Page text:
• I used to use a nostepinne with good results, but I really prefer using a ball winder. I use it slowly, feeding the yarn through my fingers, too, to prevent stretching and to find any knots. I also have an X-shaped swift that my wonderful brother-in-law made for me, and I love it! I made a zippered bag for it, so it stores in a very small space, and it makes managing a skein so easy; I used to get tangles when I tried putting the skein on a chair or my knees.

  • I love this post…great insights. I enjoy using an old Swedish swift that has some great patina on it from hands of a bygone era. As I watch it turn my yarn into exquisitely stackable cakes of artful color I think of those knitters of the past. I also have an small Italian swift with an accompanying hand held ball winder owned by a woman named Mary which I bought from her granddaughter. I use this one a lot and think fondly of Mary as I wind. My friend Margaret gave me an old swift that actually doesn’t work very well…but it is old and the wood has character…as did Margaret who isn’t with us anymore. I just enjoy looking at it and it fits well into my creative “décor”. Then there are the 2 I picked up at the thrift store…one cost $1…tiny, made in Sweden and great for travel. The other is very large, was missing the tightening screw, and fixed by my friend John…and it squeaks. Any suggestions?
    So. Swifts. Not just useful tools..but memory holders and great sculpture rolled into one.

  • Such a timely post for me. Ann, how did yoy know that after never having or really wanting these items, last week I began browsing the interwebs for them?

    Obviously, I hand wind. Always with knees. I almost always used to use a tolet paper tube or part of a paper towel tube for large skeins, because I’d read somewhere that that keeps it from being wound too tightly. But I don’t know how to do a center-pull with that method. I like a center-pull for long-tail-type cast-ons to remove the guesswork, I just use my hand to create those. It’s easy peasy!

    I used to want the contraptions, but I don’t like umbrella swifts for my home & back then I could only find beautiful but very expensive flat swifts. I had planned to get the KnitPicks ballwinder because it used to be usable with or without clamping, & at that time I didn’t have a place to clamp it to.

    But it’s a whole new globalized world now, so I guess Chinese children are now making the flat wood swifts these days, given the prices I now find. So I was all set to jump into the buy-more-crap-for-my-hobby boat, until I read some of the comments above, & learned how many other people don’t have this items either. Perhaps I wanted them because somehow I’d been feeling left out bizarre, I agree, but it’s my only explanation other than boredom, although I think boredom accounts for 99% of Interwebs sales. (I’m not posting my 3rd theory for fear of starting a war in here.)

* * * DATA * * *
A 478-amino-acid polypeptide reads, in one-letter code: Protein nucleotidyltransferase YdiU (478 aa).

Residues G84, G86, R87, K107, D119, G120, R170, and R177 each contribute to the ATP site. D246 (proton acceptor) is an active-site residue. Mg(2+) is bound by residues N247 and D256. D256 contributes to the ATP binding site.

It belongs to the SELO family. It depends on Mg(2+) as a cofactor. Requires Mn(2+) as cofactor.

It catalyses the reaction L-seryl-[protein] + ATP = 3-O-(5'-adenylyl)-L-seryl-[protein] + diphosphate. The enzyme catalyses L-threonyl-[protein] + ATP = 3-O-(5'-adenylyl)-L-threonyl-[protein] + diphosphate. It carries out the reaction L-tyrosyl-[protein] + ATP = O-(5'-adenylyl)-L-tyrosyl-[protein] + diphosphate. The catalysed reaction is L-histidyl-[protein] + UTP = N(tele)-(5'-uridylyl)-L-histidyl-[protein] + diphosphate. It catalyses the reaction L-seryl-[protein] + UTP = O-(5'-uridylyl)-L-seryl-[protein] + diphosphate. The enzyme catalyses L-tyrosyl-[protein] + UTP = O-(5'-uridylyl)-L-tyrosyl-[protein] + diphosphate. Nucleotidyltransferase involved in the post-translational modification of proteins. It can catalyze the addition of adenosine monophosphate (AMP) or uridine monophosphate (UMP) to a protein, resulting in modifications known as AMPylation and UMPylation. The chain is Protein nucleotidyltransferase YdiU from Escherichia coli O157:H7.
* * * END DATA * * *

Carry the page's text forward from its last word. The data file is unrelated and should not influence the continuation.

Anyhow, now I’m thinking even though the swift I wanted can be found for a reasonable price, maybe the ancient hands and knees are fine ancient tools to use. Besides, then I can use my spending restraint to justify spending that money on yarn. Maybe a yarn I normally would restrain myself from buying. Don’t worry, I’ll knit it curcular, too.

    Then again…. Those flat swifts….

  • I have a swift and a ball winder, but having live for a while on two different continents during the year, I was not about to own 2 of each so I can wind a very nice ball using a pencil or a nostepenne which ever I can find first. I get a center pull ball and it is sits pretty flat. Probably 105 of the above people have given you similar advice. 🙂

  • Oh and I got my swift in Italy about 25+ years ago. I’ve retied the wood slats over time when the ties finally gave out, one at a time. The ball winder is my second one as I got the first about the time of the swift. But in honesty, I also spin and hand dye yarn and these tools make that job much easier.

  • Winder and swift. I wind a lot of yarn! I give myself the option of center-pull or from the outside, depending on the yarn. Slippery yarn gets used from the outside. Also nice to have both ends available for a two ended long tail cast on.

    My winder and swift are always available in my studio; I never take them down.